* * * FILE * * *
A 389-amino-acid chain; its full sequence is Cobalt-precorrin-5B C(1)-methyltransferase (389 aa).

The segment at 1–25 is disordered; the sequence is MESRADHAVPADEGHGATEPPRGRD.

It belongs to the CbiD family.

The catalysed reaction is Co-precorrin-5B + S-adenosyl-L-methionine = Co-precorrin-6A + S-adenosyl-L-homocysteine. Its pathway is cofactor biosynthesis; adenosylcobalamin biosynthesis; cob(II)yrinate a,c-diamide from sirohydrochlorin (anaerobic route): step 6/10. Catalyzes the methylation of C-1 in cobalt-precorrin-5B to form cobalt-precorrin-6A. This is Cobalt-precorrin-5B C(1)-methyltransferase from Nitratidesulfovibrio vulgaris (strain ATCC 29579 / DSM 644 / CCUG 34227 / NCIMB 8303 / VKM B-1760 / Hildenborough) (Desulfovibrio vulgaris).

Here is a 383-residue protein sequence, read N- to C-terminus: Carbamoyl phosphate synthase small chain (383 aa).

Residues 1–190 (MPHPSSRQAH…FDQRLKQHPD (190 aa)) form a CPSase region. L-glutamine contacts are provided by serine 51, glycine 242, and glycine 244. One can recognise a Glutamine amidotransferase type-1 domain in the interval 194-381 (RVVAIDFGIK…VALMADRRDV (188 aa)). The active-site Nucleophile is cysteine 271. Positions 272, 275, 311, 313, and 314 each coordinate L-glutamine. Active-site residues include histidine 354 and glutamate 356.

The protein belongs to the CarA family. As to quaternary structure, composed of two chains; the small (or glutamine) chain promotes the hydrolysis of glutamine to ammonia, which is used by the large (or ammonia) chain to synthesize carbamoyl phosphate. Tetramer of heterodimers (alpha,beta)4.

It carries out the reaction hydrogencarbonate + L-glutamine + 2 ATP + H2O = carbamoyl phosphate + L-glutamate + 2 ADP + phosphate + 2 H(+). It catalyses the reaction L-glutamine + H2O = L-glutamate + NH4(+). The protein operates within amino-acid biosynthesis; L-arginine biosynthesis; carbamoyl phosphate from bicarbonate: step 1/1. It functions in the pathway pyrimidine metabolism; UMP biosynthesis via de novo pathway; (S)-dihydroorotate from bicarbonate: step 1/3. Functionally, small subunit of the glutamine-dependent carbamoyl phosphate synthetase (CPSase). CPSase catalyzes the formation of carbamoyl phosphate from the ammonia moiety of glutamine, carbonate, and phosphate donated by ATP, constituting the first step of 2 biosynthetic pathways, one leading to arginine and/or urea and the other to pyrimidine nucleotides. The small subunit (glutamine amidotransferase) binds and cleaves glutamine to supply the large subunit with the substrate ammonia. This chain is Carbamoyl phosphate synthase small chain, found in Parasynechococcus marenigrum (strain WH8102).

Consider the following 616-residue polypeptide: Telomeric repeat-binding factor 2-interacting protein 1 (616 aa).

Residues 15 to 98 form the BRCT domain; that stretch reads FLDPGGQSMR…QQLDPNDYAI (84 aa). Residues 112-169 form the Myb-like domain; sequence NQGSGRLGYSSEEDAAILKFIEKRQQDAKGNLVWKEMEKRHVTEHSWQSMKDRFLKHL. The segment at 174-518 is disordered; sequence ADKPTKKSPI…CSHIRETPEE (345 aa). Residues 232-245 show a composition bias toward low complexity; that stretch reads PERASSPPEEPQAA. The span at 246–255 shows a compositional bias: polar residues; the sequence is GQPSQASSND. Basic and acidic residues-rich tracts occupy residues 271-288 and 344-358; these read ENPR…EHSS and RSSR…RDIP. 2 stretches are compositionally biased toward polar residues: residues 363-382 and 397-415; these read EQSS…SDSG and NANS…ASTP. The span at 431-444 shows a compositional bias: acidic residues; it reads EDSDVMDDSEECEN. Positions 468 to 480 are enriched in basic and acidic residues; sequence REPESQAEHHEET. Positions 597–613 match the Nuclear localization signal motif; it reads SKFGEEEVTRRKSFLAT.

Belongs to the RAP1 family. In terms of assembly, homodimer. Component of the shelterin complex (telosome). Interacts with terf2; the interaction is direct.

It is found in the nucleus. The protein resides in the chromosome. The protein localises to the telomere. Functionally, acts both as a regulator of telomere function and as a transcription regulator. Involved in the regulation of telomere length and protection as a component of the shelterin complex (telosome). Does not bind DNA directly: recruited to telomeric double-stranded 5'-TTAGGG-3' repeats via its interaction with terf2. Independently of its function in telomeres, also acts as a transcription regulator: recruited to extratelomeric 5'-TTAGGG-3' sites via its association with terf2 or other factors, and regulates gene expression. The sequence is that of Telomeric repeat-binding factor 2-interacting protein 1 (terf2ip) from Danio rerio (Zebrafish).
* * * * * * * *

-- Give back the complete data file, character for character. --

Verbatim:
A 389-amino-acid chain; its full sequence is Cobalt-precorrin-5B C(1)-methyltransferase (389 aa).

The segment at 1–25 is disordered; the sequence is MESRADHAVPADEGHGATEPPRGRD.

It belongs to the CbiD family.

The catalysed reaction is Co-precorrin-5B + S-adenosyl-L-methionine = Co-precorrin-6A + S-adenosyl-L-homocysteine. Its pathway is cofactor biosynthesis; adenosylcobalamin biosynthesis; cob(II)yrinate a,c-diamide from sirohydrochlorin (anaerobic route): step 6/10. Catalyzes the methylation of C-1 in cobalt-precorrin-5B to form cobalt-precorrin-6A. This is Cobalt-precorrin-5B C(1)-methyltransferase from Nitratidesulfovibrio vulgaris (strain ATCC 29579 / DSM 644 / CCUG 34227 / NCIMB 8303 / VKM B-1760 / Hildenborough) (Desulfovibrio vulgaris).

Here is a 383-residue protein sequence, read N- to C-terminus: Carbamoyl phosphate synthase small chain (383 aa).

Residues 1–190 (MPHPSSRQAH…FDQRLKQHPD (190 aa)) form a CPSase region. L-glutamine contacts are provided by serine 51, glycine 242, and glycine 244. One can recognise a Glutamine amidotransferase type-1 domain in the interval 194-381 (RVVAIDFGIK…VALMADRRDV (188 aa)). The active-site Nucleophile is cysteine 271. Positions 272, 275, 311, 313, and 314 each coordinate L-glutamine. Active-site residues include histidine 354 and glutamate 356.

The protein belongs to the CarA family. As to quaternary structure, composed of two chains; the small (or glutamine) chain promotes the hydrolysis of glutamine to ammonia, which is used by the large (or ammonia) chain to synthesize carbamoyl phosphate. Tetramer of heterodimers (alpha,beta)4.

It carries out the reaction hydrogencarbonate + L-glutamine + 2 ATP + H2O = carbamoyl phosphate + L-glutamate + 2 ADP + phosphate + 2 H(+). It catalyses the reaction L-glutamine + H2O = L-glutamate + NH4(+). The protein operates within amino-acid biosynthesis; L-arginine biosynthesis; carbamoyl phosphate from bicarbonate: step 1/1. It functions in the pathway pyrimidine metabolism; UMP biosynthesis via de novo pathway; (S)-dihydroorotate from bicarbonate: step 1/3. Functionally, small subunit of the glutamine-dependent carbamoyl phosphate synthetase (CPSase). CPSase catalyzes the formation of carbamoyl phosphate from the ammonia moiety of glutamine, carbonate, and phosphate donated by ATP, constituting the first step of 2 biosynthetic pathways, one leading to arginine and/or urea and the other to pyrimidine nucleotides. The small subunit (glutamine amidotransferase) binds and cleaves glutamine to supply the large subunit with the substrate ammonia. This chain is Carbamoyl phosphate synthase small chain, found in Parasynechococcus marenigrum (strain WH8102).

Consider the following 616-residue polypeptide: Telomeric repeat-binding factor 2-interacting protein 1 (616 aa).

Residues 15 to 98 form the BRCT domain; that stretch reads FLDPGGQSMR…QQLDPNDYAI (84 aa). Residues 112-169 form the Myb-like domain; sequence NQGSGRLGYSSEEDAAILKFIEKRQQDAKGNLVWKEMEKRHVTEHSWQSMKDRFLKHL. The segment at 174-518 is disordered; sequence ADKPTKKSPI…CSHIRETPEE (345 aa). Residues 232-245 show a composition bias toward low complexity; that stretch reads PERASSPPEEPQAA. The span at 246–255 shows a compositional bias: polar residues; the sequence is GQPSQASSND. Basic and acidic residues-rich tracts occupy residues 271-288 and 344-358; these read ENPR…EHSS and RSSR…RDIP. 2 stretches are compositionally biased toward polar residues: residues 363-382 and 397-415; these read EQSS…SDSG and NANS…ASTP. The span at 431-444 shows a compositional bias: acidic residues; it reads EDSDVMDDSEECEN. Positions 468 to 480 are enriched in basic and acidic residues; sequence REPESQAEHHEET. Positions 597–613 match the Nuclear localization signal motif; it reads SKFGEEEVTRRKSFLAT.

Belongs to the RAP1 family. In terms of assembly, homodimer. Component of the shelterin complex (telosome). Interacts with terf2; the interaction is direct.

It is found in the nucleus. The protein resides in the chromosome. The protein localises to the telomere. Functionally, acts both as a regulator of telomere function and as a transcription regulator. Involved in the regulation of telomere length and protection as a component of the shelterin complex (telosome). Does not bind DNA directly: recruited to telomeric double-stranded 5'-TTAGGG-3' repeats via its interaction with terf2. Independently of its function in telomeres, also acts as a transcription regulator: recruited to extratelomeric 5'-TTAGGG-3' sites via its association with terf2 or other factors, and regulates gene expression. The sequence is that of Telomeric repeat-binding factor 2-interacting protein 1 (terf2ip) from Danio rerio (Zebrafish).